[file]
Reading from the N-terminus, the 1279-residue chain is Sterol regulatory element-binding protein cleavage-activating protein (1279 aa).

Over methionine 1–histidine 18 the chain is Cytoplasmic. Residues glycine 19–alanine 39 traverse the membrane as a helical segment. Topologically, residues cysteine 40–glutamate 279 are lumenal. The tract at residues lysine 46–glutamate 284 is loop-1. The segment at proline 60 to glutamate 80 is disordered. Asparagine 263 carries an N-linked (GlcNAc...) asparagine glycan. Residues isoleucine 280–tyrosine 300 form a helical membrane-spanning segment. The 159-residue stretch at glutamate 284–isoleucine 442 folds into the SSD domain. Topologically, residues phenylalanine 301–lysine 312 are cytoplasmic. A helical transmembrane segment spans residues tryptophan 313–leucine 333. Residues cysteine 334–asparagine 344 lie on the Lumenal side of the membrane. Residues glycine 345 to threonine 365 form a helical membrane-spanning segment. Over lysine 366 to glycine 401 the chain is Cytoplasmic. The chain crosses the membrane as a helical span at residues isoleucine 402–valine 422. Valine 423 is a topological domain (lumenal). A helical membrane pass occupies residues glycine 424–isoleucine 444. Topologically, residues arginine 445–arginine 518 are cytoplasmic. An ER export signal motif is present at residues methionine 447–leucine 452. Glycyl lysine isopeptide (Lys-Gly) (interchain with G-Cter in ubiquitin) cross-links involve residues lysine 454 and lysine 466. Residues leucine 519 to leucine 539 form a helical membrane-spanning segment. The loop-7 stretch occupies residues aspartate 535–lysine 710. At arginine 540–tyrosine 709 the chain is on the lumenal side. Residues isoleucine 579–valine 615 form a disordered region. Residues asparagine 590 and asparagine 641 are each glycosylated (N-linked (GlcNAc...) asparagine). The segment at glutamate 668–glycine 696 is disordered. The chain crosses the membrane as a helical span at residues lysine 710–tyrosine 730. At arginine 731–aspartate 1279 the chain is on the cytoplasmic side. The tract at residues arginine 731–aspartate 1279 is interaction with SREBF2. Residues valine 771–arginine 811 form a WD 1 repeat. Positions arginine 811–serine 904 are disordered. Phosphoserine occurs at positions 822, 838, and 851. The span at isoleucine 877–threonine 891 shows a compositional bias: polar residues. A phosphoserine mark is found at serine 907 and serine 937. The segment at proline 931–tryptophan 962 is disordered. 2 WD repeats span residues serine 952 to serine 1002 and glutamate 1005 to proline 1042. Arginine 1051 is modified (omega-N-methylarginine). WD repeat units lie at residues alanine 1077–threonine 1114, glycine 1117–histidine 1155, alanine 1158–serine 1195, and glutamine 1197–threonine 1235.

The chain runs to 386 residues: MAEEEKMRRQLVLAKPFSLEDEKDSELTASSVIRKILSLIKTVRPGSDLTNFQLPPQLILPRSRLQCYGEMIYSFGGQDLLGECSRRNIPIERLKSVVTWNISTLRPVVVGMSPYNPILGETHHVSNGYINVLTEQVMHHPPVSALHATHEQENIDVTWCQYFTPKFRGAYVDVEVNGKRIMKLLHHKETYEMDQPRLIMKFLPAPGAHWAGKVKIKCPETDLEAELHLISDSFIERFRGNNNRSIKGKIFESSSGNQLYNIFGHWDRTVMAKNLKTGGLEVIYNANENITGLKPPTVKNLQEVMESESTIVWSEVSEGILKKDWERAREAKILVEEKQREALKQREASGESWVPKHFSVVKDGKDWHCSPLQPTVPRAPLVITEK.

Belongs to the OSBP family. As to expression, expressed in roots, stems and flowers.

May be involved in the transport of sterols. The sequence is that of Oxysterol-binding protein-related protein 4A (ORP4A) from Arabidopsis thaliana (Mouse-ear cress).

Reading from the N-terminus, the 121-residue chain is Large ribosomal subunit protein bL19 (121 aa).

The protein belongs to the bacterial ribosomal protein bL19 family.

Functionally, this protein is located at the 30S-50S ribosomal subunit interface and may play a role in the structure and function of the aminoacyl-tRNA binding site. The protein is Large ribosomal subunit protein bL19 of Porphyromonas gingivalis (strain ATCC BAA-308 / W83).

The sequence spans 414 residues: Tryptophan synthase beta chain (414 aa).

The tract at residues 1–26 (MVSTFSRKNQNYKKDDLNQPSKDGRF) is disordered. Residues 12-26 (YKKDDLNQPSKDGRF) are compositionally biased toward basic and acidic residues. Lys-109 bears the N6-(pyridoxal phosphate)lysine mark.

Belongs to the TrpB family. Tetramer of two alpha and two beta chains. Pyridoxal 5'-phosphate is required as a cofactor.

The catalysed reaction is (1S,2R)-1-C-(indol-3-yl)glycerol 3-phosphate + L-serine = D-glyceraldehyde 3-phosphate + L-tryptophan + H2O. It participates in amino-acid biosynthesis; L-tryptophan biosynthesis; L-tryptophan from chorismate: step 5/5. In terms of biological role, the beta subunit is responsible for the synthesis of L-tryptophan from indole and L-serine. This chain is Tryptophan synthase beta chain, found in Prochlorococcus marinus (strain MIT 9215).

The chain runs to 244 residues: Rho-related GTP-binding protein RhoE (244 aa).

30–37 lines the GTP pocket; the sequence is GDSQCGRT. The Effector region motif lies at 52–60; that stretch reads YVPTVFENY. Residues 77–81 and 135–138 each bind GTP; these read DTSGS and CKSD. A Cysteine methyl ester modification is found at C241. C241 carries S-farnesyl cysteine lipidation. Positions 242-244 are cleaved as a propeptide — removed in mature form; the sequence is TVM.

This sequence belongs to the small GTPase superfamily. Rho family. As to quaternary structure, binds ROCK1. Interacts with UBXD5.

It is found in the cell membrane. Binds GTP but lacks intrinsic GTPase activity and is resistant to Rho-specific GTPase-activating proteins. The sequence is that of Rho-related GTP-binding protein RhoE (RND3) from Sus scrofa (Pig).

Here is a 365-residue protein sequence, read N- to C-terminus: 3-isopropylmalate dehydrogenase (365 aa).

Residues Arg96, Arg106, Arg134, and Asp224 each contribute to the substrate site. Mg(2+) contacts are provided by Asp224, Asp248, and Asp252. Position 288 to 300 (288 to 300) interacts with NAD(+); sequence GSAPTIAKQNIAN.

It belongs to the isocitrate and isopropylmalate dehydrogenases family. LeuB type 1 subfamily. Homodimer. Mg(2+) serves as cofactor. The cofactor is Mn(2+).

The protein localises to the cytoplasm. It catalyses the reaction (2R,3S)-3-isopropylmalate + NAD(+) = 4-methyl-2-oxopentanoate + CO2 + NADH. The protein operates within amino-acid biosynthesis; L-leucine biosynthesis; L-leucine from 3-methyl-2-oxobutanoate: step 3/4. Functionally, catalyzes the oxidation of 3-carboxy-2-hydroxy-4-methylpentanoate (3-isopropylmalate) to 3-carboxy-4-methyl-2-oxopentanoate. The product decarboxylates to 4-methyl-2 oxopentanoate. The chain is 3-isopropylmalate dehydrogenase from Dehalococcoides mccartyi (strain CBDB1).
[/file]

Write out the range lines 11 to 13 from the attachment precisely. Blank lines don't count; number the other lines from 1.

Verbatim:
Belongs to the TrpB family. Tetramer of two alpha and two beta chains. Pyridoxal 5'-phosphate is required as a cofactor.

The catalysed reaction is (1S,2R)-1-C-(indol-3-yl)glycerol 3-phosphate + L-serine = D-glyceraldehyde 3-phosphate + L-tryptophan + H2O. It participates in amino-acid biosynthesis; L-tryptophan biosynthesis; L-tryptophan from chorismate: step 5/5. In terms of biological role, the beta subunit is responsible for the synthesis of L-tryptophan from indole and L-serine. This chain is Tryptophan synthase beta chain, found in Prochlorococcus marinus (strain MIT 9215).

The chain runs to 244 residues: Rho-related GTP-binding protein RhoE (244 aa).